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frīgus, ŏris, n. [Gr. ῥῖγος, cold, π̔ιγέω; the connection with Lat. rĭgeo, rĭgor, is doubtful, Curt. Gr. Etym. 353; Corss. Ausspr. 1, 451], cold, coldness, coolness (for syn. cf.: algor, gelu, rigor, glacies, pruina).

I. Lit.

A. In gen. (class.): nec calor (mihi obsistet) nec frigus metuo, Plaut. Merc. 5, 2, 19; so opp. calor, Lucr. 2, 517; 6, 371; Cic. Univ. 14 med.; id. Rosc. Am. 45, 131; Verg. G. 2, 344; 4, 35: calidis torrescere flammis aut ... rigere Frigore, Lucr. 3, 892: cum esset vinctus nudus in aëre, in imbri, in frigore, Cic. Verr. 2, 4, 40, 87: vix in ipsis tectis frigus vitatur, id. Fam. 16, 8, 2: fere matutinis temporibus frigus est, coolness, Cels. 2, 1; cf.: frigus captabis opacum, Verg. E. 1, 53; Hor. C. 3, 13, 10; Ov. M. 10, 129: quae frigore sola Dormiat, in the cold night, Tib. 1, 8, 39: cum Appius senatum coegisset, tantum fuit frigus ut coactus sit nos dimittere, Cic. Q. Fr. 2, 12, 1.—In plur.: nec frigora quimus usurpare oculis, Lucr. 1, 300: ut tectis saepti frigora caloresque pellamus, the cold, Cic. N. D. 2, 60, 151; cf.: ex verna intemperie variante calores frigoraque, Liv. 22, 2, 10: tecta quibus frigorum vis pellitur, Cic. Off. 2, 4, 13: propter frigora ... frumenta in agris matura non erant, Caes. B. G. 1, 16, 2: Alpinae nives et frigora Rheni, Verg. E. 10, 47: Scythiae, Ov. M. 2, 224: Peligna, Hor. C. 3, 19, 8: matutina, id. S. 2, 6, 45: nocturna, Liv. 40, 22, 7: intolerabilia, id. 21, 58, 1: ficum frigoribus ne serito, in cold weather, Col. 5, 10, 9: quisquam picta colit Spartani frigora saxi, i. e. the variegated cold marble floor, Mart. 1, 56, 5; Tac. Agr. 12; id. G. 16; Suet. Aug. 81.—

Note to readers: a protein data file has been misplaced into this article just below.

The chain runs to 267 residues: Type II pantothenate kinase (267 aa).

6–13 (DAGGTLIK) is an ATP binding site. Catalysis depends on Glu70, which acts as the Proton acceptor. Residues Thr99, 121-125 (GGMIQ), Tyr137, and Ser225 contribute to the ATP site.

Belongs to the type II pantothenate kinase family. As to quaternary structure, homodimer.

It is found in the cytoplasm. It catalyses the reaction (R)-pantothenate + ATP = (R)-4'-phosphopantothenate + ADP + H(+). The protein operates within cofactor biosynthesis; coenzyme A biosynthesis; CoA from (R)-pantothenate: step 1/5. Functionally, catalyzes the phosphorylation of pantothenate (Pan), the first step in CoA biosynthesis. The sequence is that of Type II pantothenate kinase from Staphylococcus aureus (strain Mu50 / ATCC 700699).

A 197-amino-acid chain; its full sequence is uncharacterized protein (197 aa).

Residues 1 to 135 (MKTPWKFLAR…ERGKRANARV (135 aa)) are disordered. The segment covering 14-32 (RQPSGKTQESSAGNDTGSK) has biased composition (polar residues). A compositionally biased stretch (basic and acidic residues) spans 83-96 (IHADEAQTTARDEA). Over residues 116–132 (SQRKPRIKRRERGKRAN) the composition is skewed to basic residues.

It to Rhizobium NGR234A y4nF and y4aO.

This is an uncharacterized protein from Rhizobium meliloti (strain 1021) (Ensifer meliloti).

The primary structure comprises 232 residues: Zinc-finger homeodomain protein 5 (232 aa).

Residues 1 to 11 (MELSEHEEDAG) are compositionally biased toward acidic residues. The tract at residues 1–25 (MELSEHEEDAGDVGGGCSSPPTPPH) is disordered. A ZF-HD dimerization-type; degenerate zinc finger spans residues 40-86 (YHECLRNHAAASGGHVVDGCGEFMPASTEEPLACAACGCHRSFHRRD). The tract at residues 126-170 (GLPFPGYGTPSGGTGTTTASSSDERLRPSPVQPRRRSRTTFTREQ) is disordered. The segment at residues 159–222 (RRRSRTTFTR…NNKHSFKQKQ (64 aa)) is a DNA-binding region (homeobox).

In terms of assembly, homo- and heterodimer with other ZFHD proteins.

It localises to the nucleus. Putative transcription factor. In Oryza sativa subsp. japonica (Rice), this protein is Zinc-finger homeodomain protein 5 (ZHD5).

B. In partic. (poet.).

1. The cold of winter, winter (like calor for summer; v. calor): lac mihi non aestate novum, non frigore defit, Verg. E. 2, 22: ante focum, si frigus erit, id. ib. 5, 70: quae frigore sola dormiat, Tib. 1, 8, 39: per medium frigus, Hor. Ep. 1, 15, 5.—Plur.: frigoribus parto agricolae plerumque fruuntur, Verg. G. 1, 300: frigoribus mediis, id. E. 10, 65.—

2. A chill, fever: tentatum frigore corpus, Hor. S. 1, 2, 80.—

3. The coldness of death, death: et gelidos artus in leti frigore linquit, Lucr. 3, 401: aeternum leti, id. 4, 924: letale, Ov. M. 2, 611: supremum animae, Stat. S. 3, 3, 20: ast illi solvuntur frigore membra Vitaque cum gemitu fugit, Verg. A. 12, 951 (diff. from the foll.).—

4. A cold shudder produced by fear: extemplo Aeneae solvuntur frigore membra, Ingemit, etc., Verg. A. 1, 92.—

II. Transf., a cold region or place: frigus non habitabile, Ov. Tr. 3, 4, 51: et quodcumque jacet sub urbe frigus, Mart. 4, 64, 14.—

III. Trop. (cf. frigeo and frigidus, II.; not in Cic.).

A. Coldness in action, inactivity: si Parthi vos nihil calfaciunt, nos hic frigore frigescimus, etc., Cael. ap. Cic. Fam. 8, 6, 5; Ov. F. 2, 856.—

B. A cold or frigid reception of a person or thing, esp. a discourse; coolness, coldness, indifference, disfavor (perh. not ante-Aug.): majorum ne quis amicus Frigore te feriat, coolness, loss of favor, Hor. S. 2, 1, 62; cf.: Montanus Julius et amicitia Tiberii notus et frigore, Sen. Ep. 122: et imperitia et rusticitas et rigor et deformitas afferunt interim frigus, Quint. 6, 1, 37; Plin. Ep. 6, 15, 4; Quint. 5, 7, 31: illud quaestionum et argumentorum apud corrupta judicia frigus evitant, id. 2, 12, 6.